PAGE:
Since Opta began keeping stats for MLS five years ago, only once has a team broken 800 passes in a match. Sporting KC pulled it off in 2014 by attempting 803 in a win over the Montreal Impact. But that came with a caveat; Montreal played much of the match on 10 men.
Sounders FC didn’t break that record on Wednesday night. But they weren’t far away, and they set one of their own in the process.
The scoreline coyly hid the true measure of Seattle’s dominance in its 1-0 victory over the Colorado Rapids on Wednesday night at CenturyLink Field. Sounders FC attempted a whopping 667 passes, not far off the pace . The difference, though, was that Seattle accomplished the feat against 11 men for a full 90 minutes. And while the scoreline might’ve looked like the game was tight, had Seattle capitalized on its raft of chances the gap would’ve been even wider. This was perhaps the most lopsided 1-0 victory in MLS this season.
The best news for Seattle, though, was that it rocketed up to the top of the Western Conference with the three points. Further, D.C. United’s loss to the Portland Timbers put Seattle in pole position for the Supporter’s Shield through 13 matches.
So how’d Seattle continue on its roll? A few talking points to mull from the match.
MLS has only been keeping advanced Opta metrics as league for five years, so saying “ever” in this context isn’t entirely germane. But at least in this context, Seattle took home a piece of history via its dominance on Wednesday. Seattle attempted 425 passes in the first half against Colorado, the highest total for a half in recorded MLS history. By halftime, Seattle held a 1-0 edge and boasted an unreal seven players hitting on at least 90 percent of their passes.
There’s a pattern here. Of Seattle’s 667 passes, 600 were classified as “short passes,” an aesthetically pleasing percentage of 86 percent. There aren’t many teams capable of bossing a game in that particular way. So the fact that Seattle completed 83 percent of their total passes both makes sense and contributed to the Rapids’ helplessness.
The trend here is notable. In Seattle’s scoreless draw against Sporting KC, the team attempted 716 passes at an 80 percent clip. A game before, a 2-0 win over the Vancouver Whitecaps, Seattle attempted 637 at 85 percent. There have perhaps been teams that’ve put together a three-game run with a combined total of 2,035 passes, but that number is minuscule if not entirely nonexistent.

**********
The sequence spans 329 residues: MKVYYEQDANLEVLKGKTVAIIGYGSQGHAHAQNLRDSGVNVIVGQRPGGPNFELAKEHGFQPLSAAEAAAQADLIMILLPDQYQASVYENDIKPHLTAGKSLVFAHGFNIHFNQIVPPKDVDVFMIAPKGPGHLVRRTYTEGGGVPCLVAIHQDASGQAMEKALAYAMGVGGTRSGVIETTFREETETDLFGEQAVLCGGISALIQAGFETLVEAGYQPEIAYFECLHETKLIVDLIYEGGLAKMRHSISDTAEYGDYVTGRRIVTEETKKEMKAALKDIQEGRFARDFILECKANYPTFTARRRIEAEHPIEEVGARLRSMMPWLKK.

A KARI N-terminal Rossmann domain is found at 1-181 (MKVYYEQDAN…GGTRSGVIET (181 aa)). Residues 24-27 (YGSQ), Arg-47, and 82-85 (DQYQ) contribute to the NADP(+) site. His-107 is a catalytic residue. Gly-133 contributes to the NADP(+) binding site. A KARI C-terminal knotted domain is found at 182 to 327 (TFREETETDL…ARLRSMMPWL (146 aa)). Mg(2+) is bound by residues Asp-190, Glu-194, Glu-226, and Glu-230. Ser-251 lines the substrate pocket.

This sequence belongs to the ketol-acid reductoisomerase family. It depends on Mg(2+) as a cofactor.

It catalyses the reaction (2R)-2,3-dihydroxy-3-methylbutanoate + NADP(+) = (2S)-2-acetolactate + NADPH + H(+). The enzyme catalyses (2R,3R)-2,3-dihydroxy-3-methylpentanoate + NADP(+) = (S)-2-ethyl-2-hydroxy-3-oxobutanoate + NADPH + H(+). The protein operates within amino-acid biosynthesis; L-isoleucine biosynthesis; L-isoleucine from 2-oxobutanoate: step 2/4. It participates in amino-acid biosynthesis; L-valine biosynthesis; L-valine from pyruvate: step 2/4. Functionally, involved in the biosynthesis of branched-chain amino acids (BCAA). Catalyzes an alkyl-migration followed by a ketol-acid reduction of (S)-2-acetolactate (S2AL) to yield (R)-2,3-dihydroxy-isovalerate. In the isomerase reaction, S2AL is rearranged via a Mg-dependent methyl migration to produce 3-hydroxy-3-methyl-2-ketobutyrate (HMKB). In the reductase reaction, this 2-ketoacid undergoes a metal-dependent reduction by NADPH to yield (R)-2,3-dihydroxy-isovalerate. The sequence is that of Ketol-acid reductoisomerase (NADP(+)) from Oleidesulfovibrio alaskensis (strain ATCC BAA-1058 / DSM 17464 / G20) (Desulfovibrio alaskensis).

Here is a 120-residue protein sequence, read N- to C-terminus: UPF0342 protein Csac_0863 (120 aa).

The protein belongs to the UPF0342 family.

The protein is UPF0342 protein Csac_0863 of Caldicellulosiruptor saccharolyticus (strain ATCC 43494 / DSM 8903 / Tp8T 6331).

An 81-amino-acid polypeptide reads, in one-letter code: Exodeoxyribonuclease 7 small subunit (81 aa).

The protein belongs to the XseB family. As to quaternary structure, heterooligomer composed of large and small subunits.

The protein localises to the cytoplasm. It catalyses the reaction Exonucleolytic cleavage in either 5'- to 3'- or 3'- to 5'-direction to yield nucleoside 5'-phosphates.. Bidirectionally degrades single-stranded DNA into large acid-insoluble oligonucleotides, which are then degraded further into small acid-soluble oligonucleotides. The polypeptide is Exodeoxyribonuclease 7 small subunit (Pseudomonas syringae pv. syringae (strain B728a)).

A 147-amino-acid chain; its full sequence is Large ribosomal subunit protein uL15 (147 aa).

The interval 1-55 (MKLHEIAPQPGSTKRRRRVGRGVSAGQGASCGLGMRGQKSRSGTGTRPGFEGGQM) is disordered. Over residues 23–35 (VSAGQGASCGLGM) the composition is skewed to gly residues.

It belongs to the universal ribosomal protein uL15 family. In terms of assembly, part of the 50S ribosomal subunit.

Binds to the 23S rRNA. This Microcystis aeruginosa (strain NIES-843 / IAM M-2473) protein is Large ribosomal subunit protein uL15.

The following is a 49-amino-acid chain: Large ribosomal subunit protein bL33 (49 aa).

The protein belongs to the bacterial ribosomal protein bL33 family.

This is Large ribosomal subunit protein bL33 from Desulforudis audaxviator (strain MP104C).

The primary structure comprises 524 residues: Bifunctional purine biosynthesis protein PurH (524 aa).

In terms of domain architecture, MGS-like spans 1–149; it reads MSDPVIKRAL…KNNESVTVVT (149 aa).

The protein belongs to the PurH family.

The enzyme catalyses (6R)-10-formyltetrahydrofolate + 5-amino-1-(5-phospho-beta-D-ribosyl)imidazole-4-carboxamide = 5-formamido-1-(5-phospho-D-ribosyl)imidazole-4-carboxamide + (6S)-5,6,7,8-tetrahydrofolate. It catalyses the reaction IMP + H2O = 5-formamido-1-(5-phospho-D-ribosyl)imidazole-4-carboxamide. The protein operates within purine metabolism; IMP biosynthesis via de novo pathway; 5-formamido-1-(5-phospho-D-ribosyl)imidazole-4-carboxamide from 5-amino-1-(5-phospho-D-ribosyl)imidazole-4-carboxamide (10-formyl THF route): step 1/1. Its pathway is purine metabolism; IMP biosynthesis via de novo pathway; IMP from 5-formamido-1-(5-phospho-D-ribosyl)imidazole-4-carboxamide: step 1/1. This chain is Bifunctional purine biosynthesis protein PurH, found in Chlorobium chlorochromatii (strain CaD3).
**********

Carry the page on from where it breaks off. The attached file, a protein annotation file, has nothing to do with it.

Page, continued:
And look at this: Seattle’s 667 total passes is fifth most in MLS in the last five years. It’s No. 2 in the last week, behind Seattle’s performance against Sporting KC.
At times in the first half it felt like Seattle was toying with the Rapids, pulling them out of position only to exploit the space they so carefully manipulated themselves. Seattle ended up out-passing Colorado 667-290, and the Rapids only completed 63 percent of those. Thanks to a high press and a stylized game of keep-away, Seattle’s win was rarely in doubt.
Alonso on another plane
There have been defensive midfielders who’ve cobbled together runs that approximate the one Ozzie Alonso is on right now, but the number in that regard is slim.
During Seattle’s current run of seven points in its last three, Alonso’s been firing at arguably the highest sustained level of his career. What was even more remarkable was that he kept up his level of production with a different central midfield pairing in Andy Rose. Gonzalo Pineda, the player with whom Alonso has such a stirring rapport, sat on Wednesday, but it wasn’t all that noticeable in the way Alonso helped stitch together Seattle’s attacks.
Over the past three matches, Alonso’s averaging 98 passes per game and a successful pass ratio of 93 percent. If that isn’t the best number in the league over that span, it’s close. Against the Rapids, Alonso was 81-of-90 passing and was 11-of-12 on his long balls.
Sounders FC’s possessional dominance waned in the second half when it began locking up at the back. When Chad Barrett came on for the surging Cristian Roldan and Lamar Neagle replaced Marco Pappa, whose sublime goal gave Seattle the win, Seattle looked more into space than toward feet. Indeed, Seattle’s passes dropped from 425 to 242 in the second half.
But Alonso still managed to develop a connection with Rose in the midfield. While Rose has more of a propensity to take off vertically where Pineda would sit and play off Alonso, the two still managed to build a sturdy foundation.
Milestones galore in Sounders FC victory
There haven’t been a ton of fixtures in MLS history as lopsided as the Sounders FC-Colorado Rapids number since the former joined the league in 2009. That utter dominance continued apace on Wednesday.
With Seattle’s victory, Sounders FC moved to 13-2-2 all-time against Colorado, one of the highest winning percentages between two teams in MLS history. Further, Seattle’s never lost to Colorado at home, moving its record to 8-0-1 in matches at CenturyLink Field against the Rapids.
Centerback Brad Evans also hit a milestone of his own. Evans played in his 150th match as a Sounders player reaching back to the franchise’s first MLS match in 2009. Evans marked the occasion with a sturdy defensive performance featuring a team-leading three clearances despite not playing next to his more comfortable partner Chad Marshall, who sat in lieu of Zach Scott.
Evans continues to grow into his role underpinning the defense up the middle. His distribution and willingness to step out on attacks and cut them out cast him as one of the most unique converted defenders in MLS.